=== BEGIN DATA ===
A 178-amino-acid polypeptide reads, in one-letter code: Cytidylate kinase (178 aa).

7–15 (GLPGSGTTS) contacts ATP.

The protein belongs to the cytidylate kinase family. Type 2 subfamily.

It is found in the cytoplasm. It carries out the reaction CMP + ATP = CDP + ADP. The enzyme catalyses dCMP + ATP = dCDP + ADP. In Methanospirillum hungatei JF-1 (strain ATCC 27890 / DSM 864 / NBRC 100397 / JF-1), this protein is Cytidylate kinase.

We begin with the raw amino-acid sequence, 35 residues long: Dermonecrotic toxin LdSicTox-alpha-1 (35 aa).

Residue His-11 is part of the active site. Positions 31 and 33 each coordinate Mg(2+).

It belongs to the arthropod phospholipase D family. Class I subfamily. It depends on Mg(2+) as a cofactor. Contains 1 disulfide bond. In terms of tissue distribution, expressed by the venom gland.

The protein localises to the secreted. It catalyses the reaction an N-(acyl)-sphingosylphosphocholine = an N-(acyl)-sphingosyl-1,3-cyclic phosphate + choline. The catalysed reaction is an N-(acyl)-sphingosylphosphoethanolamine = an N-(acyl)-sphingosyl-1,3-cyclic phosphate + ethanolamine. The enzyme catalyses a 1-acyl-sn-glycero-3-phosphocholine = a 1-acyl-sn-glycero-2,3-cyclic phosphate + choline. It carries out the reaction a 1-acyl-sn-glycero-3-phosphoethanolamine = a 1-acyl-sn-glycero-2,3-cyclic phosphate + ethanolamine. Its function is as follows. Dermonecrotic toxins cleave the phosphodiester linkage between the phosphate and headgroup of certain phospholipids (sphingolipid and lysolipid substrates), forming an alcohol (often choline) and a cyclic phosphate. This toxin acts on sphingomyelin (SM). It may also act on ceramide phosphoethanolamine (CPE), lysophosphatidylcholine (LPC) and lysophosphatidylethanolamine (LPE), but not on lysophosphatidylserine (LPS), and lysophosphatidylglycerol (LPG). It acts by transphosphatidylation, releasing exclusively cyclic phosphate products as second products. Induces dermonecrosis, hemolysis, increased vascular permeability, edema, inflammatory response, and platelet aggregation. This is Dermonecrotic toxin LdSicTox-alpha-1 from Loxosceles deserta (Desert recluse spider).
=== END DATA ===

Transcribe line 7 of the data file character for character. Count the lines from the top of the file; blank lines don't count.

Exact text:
It belongs to the arthropod phospholipase D family. Class I subfamily. It depends on Mg(2+) as a cofactor. Contains 1 disulfide bond. In terms of tissue distribution, expressed by the venom gland.